“Americans in particular like to make their vehicles special, and the aftermarket allows them to do just that.” –Steve Brown, Alpine Electronics of America
Driving Value through Data
Aftermarket solutions are all about delivering value to the cars on the road today, which often takes the form of Bluetooth connectivity/smartphone integration, navigation, and some connected safety features; but in the future, data will play a larger role in both aftermarket and OEM connectivity solutions. In fact, the prominence of IoT (Internet of Things) technology is encouraging consumers to think of their cars as just another part of their connected lives that will benefit from decisionmaking intelligence.
Navin Ganeshan, former vice president of product management for Zubie, www.zubie.com, a connected-car company, says “connected car” is currently an umbrella term that encompasses connectivity, data collection, analytics, and end-user features. “But the real lasting value is not purely in connecting a car to the cloud, but in the data collected and analyzed and the resulting end-user features that this can power,” Ganeshan says. “So we believe that in the next 10 years, connectivity will become more of a commodity, and the center of gravity of the connected-car market will shift more squarely to end-user features such as safe-driving analytics, diagnostics and maintenance insight, and new use cases that leverage vehicle-to-vehicle connectivity and vehicle-to-infrastructure connectivity.”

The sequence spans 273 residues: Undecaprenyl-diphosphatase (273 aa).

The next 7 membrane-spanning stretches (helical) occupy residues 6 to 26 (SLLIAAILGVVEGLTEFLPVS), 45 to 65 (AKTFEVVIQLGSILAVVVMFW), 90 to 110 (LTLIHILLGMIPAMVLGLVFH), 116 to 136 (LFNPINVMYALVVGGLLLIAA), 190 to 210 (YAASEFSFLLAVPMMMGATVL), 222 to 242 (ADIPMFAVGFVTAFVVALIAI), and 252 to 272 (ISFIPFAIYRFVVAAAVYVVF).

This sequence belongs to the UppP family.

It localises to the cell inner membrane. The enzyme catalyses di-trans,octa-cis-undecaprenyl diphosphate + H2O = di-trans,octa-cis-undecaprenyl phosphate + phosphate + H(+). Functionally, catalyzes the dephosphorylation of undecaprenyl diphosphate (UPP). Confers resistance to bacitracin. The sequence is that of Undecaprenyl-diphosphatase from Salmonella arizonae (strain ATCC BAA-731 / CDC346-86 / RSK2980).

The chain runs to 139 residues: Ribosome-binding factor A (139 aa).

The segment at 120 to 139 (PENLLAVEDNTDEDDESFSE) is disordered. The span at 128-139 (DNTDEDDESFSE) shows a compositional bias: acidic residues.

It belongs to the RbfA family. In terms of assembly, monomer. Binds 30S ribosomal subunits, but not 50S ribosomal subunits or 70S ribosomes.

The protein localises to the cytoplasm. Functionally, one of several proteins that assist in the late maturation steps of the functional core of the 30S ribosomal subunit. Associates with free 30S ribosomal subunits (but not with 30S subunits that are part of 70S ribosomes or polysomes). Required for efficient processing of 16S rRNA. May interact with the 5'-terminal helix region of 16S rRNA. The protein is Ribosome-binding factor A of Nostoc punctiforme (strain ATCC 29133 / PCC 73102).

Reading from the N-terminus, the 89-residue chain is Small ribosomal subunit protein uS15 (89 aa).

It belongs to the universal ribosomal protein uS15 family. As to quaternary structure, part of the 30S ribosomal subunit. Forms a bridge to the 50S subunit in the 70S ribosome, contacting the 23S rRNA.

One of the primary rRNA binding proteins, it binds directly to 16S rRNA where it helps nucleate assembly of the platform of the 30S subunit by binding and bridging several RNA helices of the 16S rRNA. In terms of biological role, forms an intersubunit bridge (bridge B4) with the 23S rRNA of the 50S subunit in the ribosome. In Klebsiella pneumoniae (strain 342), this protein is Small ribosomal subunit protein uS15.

In terms of innovation, then, perhaps the most meaningful trends in the aftermarket going forward are related to the use of data and analytics to redefine existing practices and inform consumer decisionmaking. For example, Ganeshan says this could include developing a better model for maintenance schedules that takes into account driving conditions and driver behavior, or developing better diagnoses of problems using aggregate data from other similar model cars.